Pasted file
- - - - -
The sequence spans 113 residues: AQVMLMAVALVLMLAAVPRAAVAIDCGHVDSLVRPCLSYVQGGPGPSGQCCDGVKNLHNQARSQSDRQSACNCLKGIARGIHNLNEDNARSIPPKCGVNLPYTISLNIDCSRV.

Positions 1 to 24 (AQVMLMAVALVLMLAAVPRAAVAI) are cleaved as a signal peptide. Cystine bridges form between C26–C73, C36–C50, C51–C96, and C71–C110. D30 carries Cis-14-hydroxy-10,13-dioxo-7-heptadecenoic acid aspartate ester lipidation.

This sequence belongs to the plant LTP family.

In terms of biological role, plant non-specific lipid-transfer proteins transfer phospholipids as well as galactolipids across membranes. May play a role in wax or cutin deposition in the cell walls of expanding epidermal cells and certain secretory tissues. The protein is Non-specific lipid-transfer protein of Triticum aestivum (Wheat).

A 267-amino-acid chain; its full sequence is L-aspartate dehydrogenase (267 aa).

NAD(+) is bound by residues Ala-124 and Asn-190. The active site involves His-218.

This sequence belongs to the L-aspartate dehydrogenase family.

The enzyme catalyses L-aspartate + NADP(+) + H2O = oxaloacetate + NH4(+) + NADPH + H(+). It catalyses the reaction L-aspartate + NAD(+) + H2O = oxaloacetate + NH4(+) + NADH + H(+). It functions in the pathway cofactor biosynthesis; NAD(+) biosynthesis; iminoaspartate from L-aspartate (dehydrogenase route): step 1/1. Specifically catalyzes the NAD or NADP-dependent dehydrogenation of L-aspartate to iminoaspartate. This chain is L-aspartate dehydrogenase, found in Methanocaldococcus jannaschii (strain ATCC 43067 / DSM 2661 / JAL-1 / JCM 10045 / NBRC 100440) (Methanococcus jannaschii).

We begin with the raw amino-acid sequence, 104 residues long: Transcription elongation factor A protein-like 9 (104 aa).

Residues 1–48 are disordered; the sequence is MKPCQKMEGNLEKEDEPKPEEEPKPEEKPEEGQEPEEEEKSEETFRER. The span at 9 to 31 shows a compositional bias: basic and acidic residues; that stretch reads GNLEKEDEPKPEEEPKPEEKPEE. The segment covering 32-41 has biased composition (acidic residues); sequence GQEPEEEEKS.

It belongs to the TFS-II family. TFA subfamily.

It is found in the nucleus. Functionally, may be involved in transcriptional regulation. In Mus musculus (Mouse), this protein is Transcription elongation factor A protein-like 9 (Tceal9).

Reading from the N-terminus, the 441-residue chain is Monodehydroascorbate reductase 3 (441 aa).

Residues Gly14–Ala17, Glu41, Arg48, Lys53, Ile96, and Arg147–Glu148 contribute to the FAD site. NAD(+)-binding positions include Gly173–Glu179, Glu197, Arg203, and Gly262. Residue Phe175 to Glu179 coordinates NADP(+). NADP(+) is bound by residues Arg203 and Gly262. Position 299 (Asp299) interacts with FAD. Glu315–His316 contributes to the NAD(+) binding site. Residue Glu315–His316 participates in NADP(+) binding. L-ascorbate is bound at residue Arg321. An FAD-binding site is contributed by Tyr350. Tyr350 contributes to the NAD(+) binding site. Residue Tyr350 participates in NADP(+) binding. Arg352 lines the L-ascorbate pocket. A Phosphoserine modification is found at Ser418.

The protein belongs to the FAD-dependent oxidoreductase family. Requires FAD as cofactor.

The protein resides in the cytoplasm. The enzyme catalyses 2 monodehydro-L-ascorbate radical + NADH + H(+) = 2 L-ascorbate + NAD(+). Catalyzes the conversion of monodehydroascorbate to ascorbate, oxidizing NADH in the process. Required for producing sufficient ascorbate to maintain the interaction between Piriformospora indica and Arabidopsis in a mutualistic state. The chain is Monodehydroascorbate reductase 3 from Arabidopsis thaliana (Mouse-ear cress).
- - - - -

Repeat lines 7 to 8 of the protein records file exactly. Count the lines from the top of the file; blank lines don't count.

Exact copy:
This sequence belongs to the L-aspartate dehydrogenase family.

The enzyme catalyses L-aspartate + NADP(+) + H2O = oxaloacetate + NH4(+) + NADPH + H(+). It catalyses the reaction L-aspartate + NAD(+) + H2O = oxaloacetate + NH4(+) + NADH + H(+). It functions in the pathway cofactor biosynthesis; NAD(+) biosynthesis; iminoaspartate from L-aspartate (dehydrogenase route): step 1/1. Specifically catalyzes the NAD or NADP-dependent dehydrogenation of L-aspartate to iminoaspartate. This chain is L-aspartate dehydrogenase, found in Methanocaldococcus jannaschii (strain ATCC 43067 / DSM 2661 / JAL-1 / JCM 10045 / NBRC 100440) (Methanococcus jannaschii).